“Let us put on the armour of light” – Romans 13:12

On this great feast of Pentecost, the sending of the Holy Spirit, it is instructive to recall the nature of the Spirit sent. The second letter to Timothy says: “God did not give us a spirit of timidity, but a spirit of power and love and self-control (2Tim 1:7). The Gospels present Jesus in constant opposition to any force of darkness he encountered: sickness, possession, death, unjust rulers, and so forth. He was not timid, but combative.

The gospels recount many times when Jesus expelled demons from people who were “possessed”. Nowadays we might think of these as examples of various ailments, epilepsy, and the like; but the generic term in the gospel times was “possession” and what was needed was an exorcism. It is instructive to note some details. (1) the “demon” is always to the detriment of the person, it is not a source of good, but of misery; (2) the person so assailed is never blamed. No, that person is looked upon as a victim, someone to be set free; (3) Jesus has an uncompromising attitude to demons: no discussion, just “Leave the person”, an unapologetic antagonism towards any semblance of the powers of darkness. And, of course, Jesus sent out his followers specifically with the power to cast out demons (Mk: 6:7; “he began to send them out two by two, and gave them authority over the unclean spirits”). We moderns may think all this talk of demons to be so much mumbo-jumbo, but it would be exceptionally naïve to imagine that there are no forces of darkness, affecting both individual lives and wider society – whatever you may wish to call such forces.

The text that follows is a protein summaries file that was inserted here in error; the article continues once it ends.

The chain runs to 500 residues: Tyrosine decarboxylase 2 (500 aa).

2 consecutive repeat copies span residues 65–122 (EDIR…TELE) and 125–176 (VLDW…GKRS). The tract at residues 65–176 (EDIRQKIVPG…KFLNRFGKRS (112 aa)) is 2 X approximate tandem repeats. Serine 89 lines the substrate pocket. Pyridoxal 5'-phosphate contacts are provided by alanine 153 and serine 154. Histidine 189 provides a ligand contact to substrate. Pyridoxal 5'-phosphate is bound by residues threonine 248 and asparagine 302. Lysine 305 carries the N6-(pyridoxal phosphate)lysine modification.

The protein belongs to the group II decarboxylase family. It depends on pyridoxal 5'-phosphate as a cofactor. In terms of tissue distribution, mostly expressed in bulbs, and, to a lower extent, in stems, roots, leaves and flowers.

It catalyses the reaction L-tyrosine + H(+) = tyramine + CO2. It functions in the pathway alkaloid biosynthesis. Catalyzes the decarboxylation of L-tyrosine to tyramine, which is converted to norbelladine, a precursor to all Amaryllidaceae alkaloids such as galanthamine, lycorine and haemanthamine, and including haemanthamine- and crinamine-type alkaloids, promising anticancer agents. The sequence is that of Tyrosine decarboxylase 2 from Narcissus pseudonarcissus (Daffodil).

I have had my own experiences of battling against the powers of darkness (admittedly not as stark or exciting as the gospel accounts). I offer two such accounts, one in which I was the loser, the other in which I was witness to a minor success. And I finish with a current Irish example of trying to battle what some of us see as very dark forces.

I was relaxing in the monastery having returned from some weeks in the hills. It was 8pm, the secretary had gone home, I was enjoying a cool beer with my colleagues.The doorbell rang, I answered it. It was a wealthy glamorous lady, dressed to kill. She said that she lived nearby and that one of her maids was possessed by an evil spirit, and would I come with her to perform an exorcism. I said to myself “zero training in exorcisms in the seminary”, but to her I braved it and said that I’d change into something more formal and be with her shortly to perform the necessary anti-diabolical rites.

We travelled in her car, something very expensive. The chauffeur was in the front, Madame & I in the back, she with Chanel 5 and diamonds to boot. Frank Sinatra was crooning out his hits on the CD player. The air-conditioner was at full strength, so we were all nicely cooled. At last we arrived at the mansion. I made to climb the steps to enter through the front door, but she said that the maids’ room was below ground.

I entered into a terribly stuffy, windowless bunker, with 3 or 4 beds. It was an unsettling scene: 3 or 4 of her fellow-maids, male and female, were gathered around the “victim”, praying and offering various invocations for her wellbeing. At least 3 rosary beads were placed around her neck. If the poor girl was in any danger it was  not from any diabolical possession, but from Marian strangulation! (Actually this was quite a calm scene and the protagonists were acting quite reasonably, if a little excitedly. One of my colleagues told me of his witnessing a most distressing scene, harrowing in fact, when a teenage girl, clearly having an attack of some sort, was being pinned down by 4 or 5 grown men – all of whom were convinced that the unfortunate lass was in the possession of truly satanic powers).